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Feb 23, 2005

Bz. Poultry Assoc. meets to discuss future

Story PictureIn the current national debate over the budget and related issues of taxes, deficits, imports and exports, the one thing we take for granted is that, unlike many small Caribbean countries, Belize can feed itself–at least with the basics. And no food is more basic to the Belizean diet than our beloved chicken. Today the people who put all that poultry on the table held their annual meeting in Belize City.

Orlando Habet, Manager, Belize Poultry Association
?For the past three to four years, the livestock income from all livestock products is somewhere around seventy-nine to eighty million dollars of which poultry takes up about fifty million dollars. So it?s very significant. It?s only for domestic production and domestic consumption but it is very significant in terms of foreign exchange savings.?

Janelle Chanona, Reporting
There?s no denying that chicken is what?s for dinner in Belize, but like the rest of the country?s productive sector, recent economic developments have forced industry leaders to review the state and future of poultry. One of those factors government?s proposal to increase taxes. Today the Belize Poultry Association has hired an independent consultant to determine the cost of production and the impact any new taxes would have…but it looks like the prices of pollo will be going up.

Bernhard Bergen, Chairman, BPA
?I don?t think that it will be absorbed by the farmer because it?s too big, the taxes. I don?t think they?ll be able to absorb.?

Orlando Habet
?Certainly we have thought about it and if there is an increase in the price of poultry meat. The concern isn?t that great in terms of our competition in terms of the other meats because pork and beef are already higher in terms of costs than poultry is so whenever our costs go up, certainly their cost will go up. So we?ll still be the cheapest source of protein for the Belizean consumer.?

Traditionally, most of the poultry producers, processors and suppliers in the country come from the Mennonite community. Today industry leaders say personnel growth will be key to poultry?s transition into world markets.

Bernhard Bergen
?I know Mennonites have the biggest part of the thing but our farmers have been working hard to get something together that we could work with other people also to help in this business and let them understand what poultry is and what all needs to be done to help in poultry raising and everything like that.?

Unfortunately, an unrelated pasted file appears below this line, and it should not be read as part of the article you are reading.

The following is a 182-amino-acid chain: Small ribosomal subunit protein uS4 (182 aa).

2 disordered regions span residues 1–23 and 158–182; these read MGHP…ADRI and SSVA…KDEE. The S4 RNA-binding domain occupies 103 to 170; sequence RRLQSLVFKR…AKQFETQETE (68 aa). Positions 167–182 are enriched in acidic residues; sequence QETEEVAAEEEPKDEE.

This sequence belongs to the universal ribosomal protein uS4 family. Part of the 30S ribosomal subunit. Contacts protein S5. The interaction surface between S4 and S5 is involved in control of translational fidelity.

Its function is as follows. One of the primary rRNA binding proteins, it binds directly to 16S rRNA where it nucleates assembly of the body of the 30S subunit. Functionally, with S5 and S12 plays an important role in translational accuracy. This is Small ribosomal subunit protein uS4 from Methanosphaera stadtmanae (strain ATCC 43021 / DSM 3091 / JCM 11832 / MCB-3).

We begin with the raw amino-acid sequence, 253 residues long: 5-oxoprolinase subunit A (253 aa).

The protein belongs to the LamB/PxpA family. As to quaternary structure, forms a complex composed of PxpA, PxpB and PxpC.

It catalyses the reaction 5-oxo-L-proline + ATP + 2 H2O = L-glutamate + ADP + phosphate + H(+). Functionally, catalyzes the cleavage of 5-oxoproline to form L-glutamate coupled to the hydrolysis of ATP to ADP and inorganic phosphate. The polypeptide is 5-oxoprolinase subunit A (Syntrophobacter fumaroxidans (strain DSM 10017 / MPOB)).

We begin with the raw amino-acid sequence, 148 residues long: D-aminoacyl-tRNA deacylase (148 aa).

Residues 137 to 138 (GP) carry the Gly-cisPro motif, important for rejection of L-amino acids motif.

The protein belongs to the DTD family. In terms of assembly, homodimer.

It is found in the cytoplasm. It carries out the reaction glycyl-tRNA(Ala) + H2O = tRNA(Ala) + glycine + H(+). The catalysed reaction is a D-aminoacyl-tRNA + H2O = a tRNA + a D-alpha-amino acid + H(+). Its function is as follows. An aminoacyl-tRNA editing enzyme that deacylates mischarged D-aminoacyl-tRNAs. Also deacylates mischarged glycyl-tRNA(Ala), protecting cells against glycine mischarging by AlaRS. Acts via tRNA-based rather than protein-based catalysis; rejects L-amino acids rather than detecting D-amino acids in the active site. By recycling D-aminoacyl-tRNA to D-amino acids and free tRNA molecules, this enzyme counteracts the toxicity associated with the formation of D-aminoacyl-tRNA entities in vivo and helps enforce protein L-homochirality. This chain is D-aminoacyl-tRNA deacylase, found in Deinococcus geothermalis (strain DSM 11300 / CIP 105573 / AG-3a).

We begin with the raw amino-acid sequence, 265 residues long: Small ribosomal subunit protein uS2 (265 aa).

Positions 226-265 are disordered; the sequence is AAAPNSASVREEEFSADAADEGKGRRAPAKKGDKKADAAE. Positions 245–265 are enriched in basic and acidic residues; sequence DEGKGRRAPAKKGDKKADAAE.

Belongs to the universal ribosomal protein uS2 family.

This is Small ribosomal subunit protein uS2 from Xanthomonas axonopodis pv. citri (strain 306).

Janelle Chanona
?So you encourage other locals to get involved with you??

Bernhard Bergen
?Well a little bit. It?s not a big deal as yet. But we?re trying to encourage others to get involved and help with planning and different things.?

Orlando Habet
?It is difficult for others to really get into it because of the small consumer population that we have and again, because of the integration that exists, it?s difficult to be disintegrated or horizontally integrated. The area that we are looking at for expansion would if there would be a possibility for exports. We are hoping that recent talks with Guatemala for a partial scope agreement between Belize and Guatemala that we possibly have one avenue there.?

Chicken may be the main item on the Belizean menu but according to the Belize Poultry Association, on average, Belizeans consume only two to two and a half eggs per week. The association has launched an aggressive campaign to show consumers that eggs are good for you in more ways than one.

Orlando Habet
?As a source of protein for poverty ridden people in Belize, it?s very significant because a child who would normally go without breakfast to school, with one egg, which would cost about twenty-five cents Belize, could have enough protein for that one day.?

Janelle Chanona
?So bottom-line you want Belizeans to eat more eggs.?

Orlando Habet
?Definitely. As a matter of fact, the propaganda and the advertisements all over the world now is, one egg a day is okay.?

According to Habet, Belize’s poultry industry employs fifteen hundred people directly and another four hundred indirectly and consumes some sixty percent of the nation’s corn production.

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Viewers please note: This Internet newscast is a verbatim transcript of our evening television newscast. Where speakers use Kriol, we attempt to faithfully reproduce the quotes using a standard spelling system.

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